Thomas Jefferson Papers

To Thomas Jefferson from John Parish, 21 December 1790

From John Parish

Hamburgh 21st. December 1790


On the 1st. Instant, I had the honour to receive a packet containing Your very obliging favours of the 17th. June and 26th. August accompanying a Commission from the President of the United States appointing me as Their Vice Consul for the Port of Hamburgh.

I am highly sensible of the Honour and preference intended me on the present Occasion, and no less so for the obliging and handsome manner in which You have been pleased to announce this Appointment. It has long been my wish to be named your Consul here; you may therefore suppose the Reluctance with which I am obliged to decline acting under the present Commission. I will explain to You my Reasons.

The maritime powers have all Consuls. They are honorary Appointments, confer’d solely on Merchants residing here, and they appoint their Vice Consuls, who are considered as Subordinate Characters, and generally young men of no importance.

The Senate receive Credentials, only from Consuls; so that although I might have announced to them my Appointment as Vice Consul, they could not, in their Official Capacity, have received it with that Distinction which is shown to Consuls on such an Occasion. And although you have been pleased to explain away the subordinate part of a Vice Consul, still, here they are only a kind of Substitute, and no Man of Character known to exercise this function. For those Considerations only, I must beg leave to decline the Appointment, although I am no less impressed with the Sense that it was intended as a Mark of Distinction to me, and I beg the favour of You, Sir, to express these my Sentiments in the most delicate manner to the President, for whose publick and private Virtue the World have so high a Veneration.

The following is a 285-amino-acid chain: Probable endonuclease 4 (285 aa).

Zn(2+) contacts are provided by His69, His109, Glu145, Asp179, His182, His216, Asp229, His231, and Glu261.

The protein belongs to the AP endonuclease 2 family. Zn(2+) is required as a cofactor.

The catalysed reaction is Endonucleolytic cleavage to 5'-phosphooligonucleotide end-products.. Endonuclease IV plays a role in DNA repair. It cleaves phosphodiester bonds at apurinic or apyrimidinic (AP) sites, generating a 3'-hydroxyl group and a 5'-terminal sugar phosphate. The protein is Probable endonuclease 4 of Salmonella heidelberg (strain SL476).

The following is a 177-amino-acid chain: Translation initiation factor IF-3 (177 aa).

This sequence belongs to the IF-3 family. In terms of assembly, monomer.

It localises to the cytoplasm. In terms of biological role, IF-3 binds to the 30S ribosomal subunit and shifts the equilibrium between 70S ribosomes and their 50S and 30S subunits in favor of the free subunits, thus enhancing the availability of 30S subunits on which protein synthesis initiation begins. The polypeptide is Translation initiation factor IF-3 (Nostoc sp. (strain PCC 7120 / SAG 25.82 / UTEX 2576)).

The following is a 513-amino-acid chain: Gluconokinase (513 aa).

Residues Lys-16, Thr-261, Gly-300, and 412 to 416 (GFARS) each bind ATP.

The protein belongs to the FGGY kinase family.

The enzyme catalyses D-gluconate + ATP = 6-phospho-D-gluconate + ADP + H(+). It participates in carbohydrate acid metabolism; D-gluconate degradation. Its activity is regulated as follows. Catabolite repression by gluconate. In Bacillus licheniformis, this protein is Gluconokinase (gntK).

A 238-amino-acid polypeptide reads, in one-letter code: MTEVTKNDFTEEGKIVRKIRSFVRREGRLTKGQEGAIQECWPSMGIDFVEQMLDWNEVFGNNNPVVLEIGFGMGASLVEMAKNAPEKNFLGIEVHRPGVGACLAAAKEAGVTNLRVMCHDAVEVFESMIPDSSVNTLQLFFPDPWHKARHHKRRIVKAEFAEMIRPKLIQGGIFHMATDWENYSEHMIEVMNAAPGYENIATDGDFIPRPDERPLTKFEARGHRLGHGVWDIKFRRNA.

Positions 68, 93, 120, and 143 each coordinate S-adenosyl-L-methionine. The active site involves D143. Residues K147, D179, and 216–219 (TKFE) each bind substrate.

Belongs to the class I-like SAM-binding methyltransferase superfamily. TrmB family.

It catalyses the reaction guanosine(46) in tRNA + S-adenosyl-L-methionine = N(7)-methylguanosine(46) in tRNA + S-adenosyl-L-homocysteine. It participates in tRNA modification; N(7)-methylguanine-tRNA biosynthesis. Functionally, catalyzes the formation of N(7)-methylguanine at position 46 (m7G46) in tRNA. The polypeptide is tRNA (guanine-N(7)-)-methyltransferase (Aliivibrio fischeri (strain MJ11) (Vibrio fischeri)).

It would give me pain, if I thought my present Reasons for declining the Appointment, should not be found to have sufficient Weight; but I hope after the Explanation I have given, You will see their propriety.

That the Publick however may not suffer in the intermediate time, I shall take upon myself the functions of the office, conformable to the Instructions laid down in your letter of the 26th. August and should your Government still be pleased to appoint me as their Consul here, I shall consider it an Honour to act in that Capacity without fee or reward; in which Case, it may be as well to let the Commission run for the free Imperial Cities of Hamburgh, Lubeck and Bremen. They are so contiguous, as easily to be comprehended under one District, and they are invariably Joined in the Consular Appointments here.

Flattering myself with the hopes of an answer I have the honour to subscribe myself most Respectfully Sir Your most obedient & very humble Servant,

J. Parish

RC (DNA: RG 59); slightly mutilated; at foot of text: “Thomas Jefferson Esqr. [M]inister for Foreign Affairs for [the] United States of America. Philadelphia.” Recorded in SJL as received 10 Apr. 1791.

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